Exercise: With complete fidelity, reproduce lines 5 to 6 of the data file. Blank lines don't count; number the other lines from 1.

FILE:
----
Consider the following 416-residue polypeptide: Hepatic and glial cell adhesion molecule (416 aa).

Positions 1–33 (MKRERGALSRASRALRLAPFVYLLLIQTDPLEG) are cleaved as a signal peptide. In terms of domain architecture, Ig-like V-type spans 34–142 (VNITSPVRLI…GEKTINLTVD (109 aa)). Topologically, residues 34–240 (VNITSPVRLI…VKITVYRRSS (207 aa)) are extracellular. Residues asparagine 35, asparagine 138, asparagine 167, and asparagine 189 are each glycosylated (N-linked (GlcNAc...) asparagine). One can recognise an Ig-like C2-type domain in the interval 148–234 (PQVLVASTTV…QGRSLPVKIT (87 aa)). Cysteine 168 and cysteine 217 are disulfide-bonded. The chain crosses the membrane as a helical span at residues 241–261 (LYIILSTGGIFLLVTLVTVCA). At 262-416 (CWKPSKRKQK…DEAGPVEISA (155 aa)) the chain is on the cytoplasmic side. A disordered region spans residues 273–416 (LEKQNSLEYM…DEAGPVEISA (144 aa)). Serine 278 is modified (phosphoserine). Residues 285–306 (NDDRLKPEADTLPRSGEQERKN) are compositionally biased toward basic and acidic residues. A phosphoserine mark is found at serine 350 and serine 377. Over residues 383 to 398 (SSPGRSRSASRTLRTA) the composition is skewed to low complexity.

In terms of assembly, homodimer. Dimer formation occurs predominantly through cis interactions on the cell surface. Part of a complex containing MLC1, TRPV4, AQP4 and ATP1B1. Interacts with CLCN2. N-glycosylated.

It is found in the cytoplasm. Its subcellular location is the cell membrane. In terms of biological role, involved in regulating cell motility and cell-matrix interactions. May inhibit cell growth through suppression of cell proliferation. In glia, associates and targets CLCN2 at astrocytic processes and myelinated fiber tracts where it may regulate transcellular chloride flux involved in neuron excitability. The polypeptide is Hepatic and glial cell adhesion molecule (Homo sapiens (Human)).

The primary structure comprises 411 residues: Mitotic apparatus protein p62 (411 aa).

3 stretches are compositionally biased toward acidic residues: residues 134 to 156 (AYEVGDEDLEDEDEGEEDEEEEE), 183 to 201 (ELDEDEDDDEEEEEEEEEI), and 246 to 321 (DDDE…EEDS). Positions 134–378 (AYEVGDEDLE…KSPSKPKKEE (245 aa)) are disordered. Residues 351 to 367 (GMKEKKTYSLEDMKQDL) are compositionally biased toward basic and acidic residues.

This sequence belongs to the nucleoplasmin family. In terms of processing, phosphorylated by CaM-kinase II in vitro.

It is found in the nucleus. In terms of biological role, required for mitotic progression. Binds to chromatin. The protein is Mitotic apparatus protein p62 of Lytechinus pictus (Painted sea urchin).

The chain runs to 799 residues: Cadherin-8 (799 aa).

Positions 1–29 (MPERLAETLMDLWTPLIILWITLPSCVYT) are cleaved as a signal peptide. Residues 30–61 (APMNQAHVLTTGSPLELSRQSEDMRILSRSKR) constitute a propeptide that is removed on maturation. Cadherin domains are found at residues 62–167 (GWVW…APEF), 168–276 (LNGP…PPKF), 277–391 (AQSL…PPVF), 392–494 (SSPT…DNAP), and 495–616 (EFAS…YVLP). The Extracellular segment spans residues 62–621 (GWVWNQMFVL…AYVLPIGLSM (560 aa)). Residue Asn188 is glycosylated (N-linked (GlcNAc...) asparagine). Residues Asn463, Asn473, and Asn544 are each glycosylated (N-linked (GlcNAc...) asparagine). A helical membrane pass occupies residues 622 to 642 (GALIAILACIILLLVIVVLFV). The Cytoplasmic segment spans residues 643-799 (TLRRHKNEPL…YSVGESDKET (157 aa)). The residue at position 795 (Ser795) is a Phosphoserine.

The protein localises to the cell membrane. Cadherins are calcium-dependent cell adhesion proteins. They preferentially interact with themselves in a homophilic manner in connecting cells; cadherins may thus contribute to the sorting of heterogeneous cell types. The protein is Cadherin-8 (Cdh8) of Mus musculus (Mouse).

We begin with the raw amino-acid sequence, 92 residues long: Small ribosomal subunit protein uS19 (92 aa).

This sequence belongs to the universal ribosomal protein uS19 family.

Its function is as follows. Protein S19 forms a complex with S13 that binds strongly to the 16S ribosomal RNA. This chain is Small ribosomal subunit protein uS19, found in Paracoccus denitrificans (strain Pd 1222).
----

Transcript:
The primary structure comprises 411 residues: Mitotic apparatus protein p62 (411 aa).

3 stretches are compositionally biased toward acidic residues: residues 134 to 156 (AYEVGDEDLEDEDEGEEDEEEEE), 183 to 201 (ELDEDEDDDEEEEEEEEEI), and 246 to 321 (DDDE…EEDS). Positions 134–378 (AYEVGDEDLE…KSPSKPKKEE (245 aa)) are disordered. Residues 351 to 367 (GMKEKKTYSLEDMKQDL) are compositionally biased toward basic and acidic residues.